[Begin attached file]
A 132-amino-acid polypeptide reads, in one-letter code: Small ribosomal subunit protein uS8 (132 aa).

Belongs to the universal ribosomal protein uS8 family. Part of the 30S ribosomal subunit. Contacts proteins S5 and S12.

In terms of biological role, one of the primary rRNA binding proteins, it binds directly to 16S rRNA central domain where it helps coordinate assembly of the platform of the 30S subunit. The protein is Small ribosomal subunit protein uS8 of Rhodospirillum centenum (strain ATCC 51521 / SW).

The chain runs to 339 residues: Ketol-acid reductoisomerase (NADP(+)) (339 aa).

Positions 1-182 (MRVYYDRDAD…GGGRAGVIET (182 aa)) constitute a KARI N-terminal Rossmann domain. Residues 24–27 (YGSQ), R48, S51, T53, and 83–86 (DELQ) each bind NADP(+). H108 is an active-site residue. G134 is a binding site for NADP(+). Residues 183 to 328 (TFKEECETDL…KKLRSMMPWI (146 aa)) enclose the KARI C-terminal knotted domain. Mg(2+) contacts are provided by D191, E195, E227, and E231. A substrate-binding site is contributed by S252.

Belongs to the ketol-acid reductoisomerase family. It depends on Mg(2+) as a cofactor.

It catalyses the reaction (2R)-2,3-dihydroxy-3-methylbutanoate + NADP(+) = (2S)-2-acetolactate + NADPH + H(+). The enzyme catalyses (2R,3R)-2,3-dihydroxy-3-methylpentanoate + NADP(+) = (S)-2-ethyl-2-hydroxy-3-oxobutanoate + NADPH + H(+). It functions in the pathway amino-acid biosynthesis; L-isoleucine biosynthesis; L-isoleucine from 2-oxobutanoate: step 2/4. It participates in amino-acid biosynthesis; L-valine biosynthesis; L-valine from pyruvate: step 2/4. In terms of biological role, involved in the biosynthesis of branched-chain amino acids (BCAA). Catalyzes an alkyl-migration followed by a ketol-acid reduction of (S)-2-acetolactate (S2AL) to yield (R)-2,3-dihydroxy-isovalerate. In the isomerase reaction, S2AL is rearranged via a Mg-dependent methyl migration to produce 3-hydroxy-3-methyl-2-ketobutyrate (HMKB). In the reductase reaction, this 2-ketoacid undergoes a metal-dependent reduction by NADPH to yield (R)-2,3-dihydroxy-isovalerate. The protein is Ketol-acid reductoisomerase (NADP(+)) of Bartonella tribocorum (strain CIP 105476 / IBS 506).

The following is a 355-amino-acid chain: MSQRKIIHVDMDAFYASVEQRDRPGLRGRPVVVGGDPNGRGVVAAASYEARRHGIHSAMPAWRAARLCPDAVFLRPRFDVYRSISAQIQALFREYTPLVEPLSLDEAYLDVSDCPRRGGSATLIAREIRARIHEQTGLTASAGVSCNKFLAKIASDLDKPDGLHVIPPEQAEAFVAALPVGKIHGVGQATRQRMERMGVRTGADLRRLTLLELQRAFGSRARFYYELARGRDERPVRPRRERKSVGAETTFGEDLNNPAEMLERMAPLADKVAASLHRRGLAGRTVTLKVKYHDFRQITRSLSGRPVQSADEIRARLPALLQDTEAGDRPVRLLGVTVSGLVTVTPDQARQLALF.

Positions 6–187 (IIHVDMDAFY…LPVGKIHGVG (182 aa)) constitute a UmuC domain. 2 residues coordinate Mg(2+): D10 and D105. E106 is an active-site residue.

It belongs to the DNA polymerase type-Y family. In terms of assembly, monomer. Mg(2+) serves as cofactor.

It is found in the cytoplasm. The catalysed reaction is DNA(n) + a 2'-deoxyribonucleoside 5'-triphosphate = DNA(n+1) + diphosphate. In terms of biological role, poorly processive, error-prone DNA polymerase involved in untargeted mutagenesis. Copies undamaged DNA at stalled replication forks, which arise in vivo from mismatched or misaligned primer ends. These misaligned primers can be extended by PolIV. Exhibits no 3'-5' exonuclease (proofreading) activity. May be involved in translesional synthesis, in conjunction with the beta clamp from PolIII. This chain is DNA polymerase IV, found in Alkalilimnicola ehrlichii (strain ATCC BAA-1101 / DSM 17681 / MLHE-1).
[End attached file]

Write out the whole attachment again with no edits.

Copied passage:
A 132-amino-acid polypeptide reads, in one-letter code: Small ribosomal subunit protein uS8 (132 aa).

Belongs to the universal ribosomal protein uS8 family. Part of the 30S ribosomal subunit. Contacts proteins S5 and S12.

In terms of biological role, one of the primary rRNA binding proteins, it binds directly to 16S rRNA central domain where it helps coordinate assembly of the platform of the 30S subunit. The protein is Small ribosomal subunit protein uS8 of Rhodospirillum centenum (strain ATCC 51521 / SW).

The chain runs to 339 residues: Ketol-acid reductoisomerase (NADP(+)) (339 aa).

Positions 1-182 (MRVYYDRDAD…GGGRAGVIET (182 aa)) constitute a KARI N-terminal Rossmann domain. Residues 24–27 (YGSQ), R48, S51, T53, and 83–86 (DELQ) each bind NADP(+). H108 is an active-site residue. G134 is a binding site for NADP(+). Residues 183 to 328 (TFKEECETDL…KKLRSMMPWI (146 aa)) enclose the KARI C-terminal knotted domain. Mg(2+) contacts are provided by D191, E195, E227, and E231. A substrate-binding site is contributed by S252.

Belongs to the ketol-acid reductoisomerase family. It depends on Mg(2+) as a cofactor.

It catalyses the reaction (2R)-2,3-dihydroxy-3-methylbutanoate + NADP(+) = (2S)-2-acetolactate + NADPH + H(+). The enzyme catalyses (2R,3R)-2,3-dihydroxy-3-methylpentanoate + NADP(+) = (S)-2-ethyl-2-hydroxy-3-oxobutanoate + NADPH + H(+). It functions in the pathway amino-acid biosynthesis; L-isoleucine biosynthesis; L-isoleucine from 2-oxobutanoate: step 2/4. It participates in amino-acid biosynthesis; L-valine biosynthesis; L-valine from pyruvate: step 2/4. In terms of biological role, involved in the biosynthesis of branched-chain amino acids (BCAA). Catalyzes an alkyl-migration followed by a ketol-acid reduction of (S)-2-acetolactate (S2AL) to yield (R)-2,3-dihydroxy-isovalerate. In the isomerase reaction, S2AL is rearranged via a Mg-dependent methyl migration to produce 3-hydroxy-3-methyl-2-ketobutyrate (HMKB). In the reductase reaction, this 2-ketoacid undergoes a metal-dependent reduction by NADPH to yield (R)-2,3-dihydroxy-isovalerate. The protein is Ketol-acid reductoisomerase (NADP(+)) of Bartonella tribocorum (strain CIP 105476 / IBS 506).

The following is a 355-amino-acid chain: MSQRKIIHVDMDAFYASVEQRDRPGLRGRPVVVGGDPNGRGVVAAASYEARRHGIHSAMPAWRAARLCPDAVFLRPRFDVYRSISAQIQALFREYTPLVEPLSLDEAYLDVSDCPRRGGSATLIAREIRARIHEQTGLTASAGVSCNKFLAKIASDLDKPDGLHVIPPEQAEAFVAALPVGKIHGVGQATRQRMERMGVRTGADLRRLTLLELQRAFGSRARFYYELARGRDERPVRPRRERKSVGAETTFGEDLNNPAEMLERMAPLADKVAASLHRRGLAGRTVTLKVKYHDFRQITRSLSGRPVQSADEIRARLPALLQDTEAGDRPVRLLGVTVSGLVTVTPDQARQLALF.

Positions 6–187 (IIHVDMDAFY…LPVGKIHGVG (182 aa)) constitute a UmuC domain. 2 residues coordinate Mg(2+): D10 and D105. E106 is an active-site residue.

It belongs to the DNA polymerase type-Y family. In terms of assembly, monomer. Mg(2+) serves as cofactor.

It is found in the cytoplasm. The catalysed reaction is DNA(n) + a 2'-deoxyribonucleoside 5'-triphosphate = DNA(n+1) + diphosphate. In terms of biological role, poorly processive, error-prone DNA polymerase involved in untargeted mutagenesis. Copies undamaged DNA at stalled replication forks, which arise in vivo from mismatched or misaligned primer ends. These misaligned primers can be extended by PolIV. Exhibits no 3'-5' exonuclease (proofreading) activity. May be involved in translesional synthesis, in conjunction with the beta clamp from PolIII. This chain is DNA polymerase IV, found in Alkalilimnicola ehrlichii (strain ATCC BAA-1101 / DSM 17681 / MLHE-1).